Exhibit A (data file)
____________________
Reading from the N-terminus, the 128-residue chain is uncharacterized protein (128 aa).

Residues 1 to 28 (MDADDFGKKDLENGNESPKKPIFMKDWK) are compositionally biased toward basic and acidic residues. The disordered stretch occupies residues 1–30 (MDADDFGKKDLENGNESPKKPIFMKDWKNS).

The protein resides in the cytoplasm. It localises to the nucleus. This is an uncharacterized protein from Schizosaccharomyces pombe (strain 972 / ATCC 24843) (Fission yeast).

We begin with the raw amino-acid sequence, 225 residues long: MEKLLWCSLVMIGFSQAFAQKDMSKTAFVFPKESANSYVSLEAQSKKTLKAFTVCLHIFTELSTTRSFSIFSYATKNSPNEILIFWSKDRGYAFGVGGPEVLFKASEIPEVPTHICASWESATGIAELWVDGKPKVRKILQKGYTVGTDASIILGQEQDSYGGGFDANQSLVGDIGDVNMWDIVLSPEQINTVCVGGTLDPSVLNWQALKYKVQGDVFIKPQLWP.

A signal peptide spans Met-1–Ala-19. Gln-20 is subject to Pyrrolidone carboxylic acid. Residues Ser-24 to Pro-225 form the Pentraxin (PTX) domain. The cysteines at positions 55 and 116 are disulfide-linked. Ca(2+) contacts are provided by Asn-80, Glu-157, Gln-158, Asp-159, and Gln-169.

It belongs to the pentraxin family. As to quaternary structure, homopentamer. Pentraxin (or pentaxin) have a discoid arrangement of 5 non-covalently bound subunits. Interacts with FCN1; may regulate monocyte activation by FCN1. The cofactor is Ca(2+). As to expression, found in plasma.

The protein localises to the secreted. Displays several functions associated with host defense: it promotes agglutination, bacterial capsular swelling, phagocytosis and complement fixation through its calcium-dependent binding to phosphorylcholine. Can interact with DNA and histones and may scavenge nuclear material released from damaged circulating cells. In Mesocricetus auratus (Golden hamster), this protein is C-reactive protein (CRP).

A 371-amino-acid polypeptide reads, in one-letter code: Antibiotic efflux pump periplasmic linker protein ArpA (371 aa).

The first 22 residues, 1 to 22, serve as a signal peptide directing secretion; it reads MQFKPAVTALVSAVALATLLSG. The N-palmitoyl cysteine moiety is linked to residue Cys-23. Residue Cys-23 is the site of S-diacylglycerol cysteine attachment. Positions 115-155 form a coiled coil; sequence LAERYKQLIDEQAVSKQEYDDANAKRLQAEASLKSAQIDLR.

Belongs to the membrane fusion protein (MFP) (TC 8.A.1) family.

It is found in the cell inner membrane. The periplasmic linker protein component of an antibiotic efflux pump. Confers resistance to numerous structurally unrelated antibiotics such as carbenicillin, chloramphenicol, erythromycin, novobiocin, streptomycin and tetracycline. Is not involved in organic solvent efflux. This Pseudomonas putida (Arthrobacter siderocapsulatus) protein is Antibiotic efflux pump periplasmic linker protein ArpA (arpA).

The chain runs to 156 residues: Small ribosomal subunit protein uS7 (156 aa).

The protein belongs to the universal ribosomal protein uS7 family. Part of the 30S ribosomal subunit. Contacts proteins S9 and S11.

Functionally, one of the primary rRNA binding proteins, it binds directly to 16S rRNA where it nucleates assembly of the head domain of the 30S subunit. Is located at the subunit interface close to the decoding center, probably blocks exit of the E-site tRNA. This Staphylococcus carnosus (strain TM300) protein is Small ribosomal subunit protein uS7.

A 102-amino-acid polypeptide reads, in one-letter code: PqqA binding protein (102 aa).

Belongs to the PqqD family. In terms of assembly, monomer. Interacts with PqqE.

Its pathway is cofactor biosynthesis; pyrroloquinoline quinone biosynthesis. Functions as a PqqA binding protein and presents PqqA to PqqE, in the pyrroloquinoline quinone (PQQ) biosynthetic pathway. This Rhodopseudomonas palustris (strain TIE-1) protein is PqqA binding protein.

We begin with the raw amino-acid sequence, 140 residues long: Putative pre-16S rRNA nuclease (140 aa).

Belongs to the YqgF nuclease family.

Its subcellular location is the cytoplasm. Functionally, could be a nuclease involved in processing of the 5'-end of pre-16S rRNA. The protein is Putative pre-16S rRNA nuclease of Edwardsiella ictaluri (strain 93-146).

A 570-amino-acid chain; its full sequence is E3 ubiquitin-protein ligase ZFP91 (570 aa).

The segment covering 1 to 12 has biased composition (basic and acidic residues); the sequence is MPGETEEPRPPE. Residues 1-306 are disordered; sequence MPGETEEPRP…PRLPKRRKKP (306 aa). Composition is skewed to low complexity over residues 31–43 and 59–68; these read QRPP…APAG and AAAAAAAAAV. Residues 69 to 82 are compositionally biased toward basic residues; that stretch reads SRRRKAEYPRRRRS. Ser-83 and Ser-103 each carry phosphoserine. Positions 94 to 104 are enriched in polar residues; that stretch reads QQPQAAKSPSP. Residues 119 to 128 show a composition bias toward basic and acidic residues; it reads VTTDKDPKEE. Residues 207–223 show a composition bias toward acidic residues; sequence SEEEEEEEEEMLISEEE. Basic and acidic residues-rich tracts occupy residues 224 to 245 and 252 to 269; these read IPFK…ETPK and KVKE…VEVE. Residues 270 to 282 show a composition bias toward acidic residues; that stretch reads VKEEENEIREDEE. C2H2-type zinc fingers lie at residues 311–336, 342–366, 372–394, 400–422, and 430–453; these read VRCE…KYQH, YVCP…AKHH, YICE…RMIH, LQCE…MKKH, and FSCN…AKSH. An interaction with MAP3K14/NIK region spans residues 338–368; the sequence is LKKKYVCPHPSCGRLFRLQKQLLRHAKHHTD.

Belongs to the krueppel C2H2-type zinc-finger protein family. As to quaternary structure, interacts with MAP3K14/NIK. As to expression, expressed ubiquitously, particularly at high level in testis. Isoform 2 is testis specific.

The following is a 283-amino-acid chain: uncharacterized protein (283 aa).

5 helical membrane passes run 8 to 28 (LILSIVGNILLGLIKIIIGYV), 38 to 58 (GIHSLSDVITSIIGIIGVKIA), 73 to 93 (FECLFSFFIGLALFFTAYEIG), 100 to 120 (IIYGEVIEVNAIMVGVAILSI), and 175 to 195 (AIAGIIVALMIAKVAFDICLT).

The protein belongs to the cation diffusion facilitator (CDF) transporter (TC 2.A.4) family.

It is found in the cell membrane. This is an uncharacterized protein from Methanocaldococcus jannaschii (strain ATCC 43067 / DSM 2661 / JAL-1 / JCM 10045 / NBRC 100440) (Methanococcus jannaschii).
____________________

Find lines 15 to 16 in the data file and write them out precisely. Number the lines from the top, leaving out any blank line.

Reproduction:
A 102-amino-acid polypeptide reads, in one-letter code: PqqA binding protein (102 aa).

Belongs to the PqqD family. In terms of assembly, monomer. Interacts with PqqE.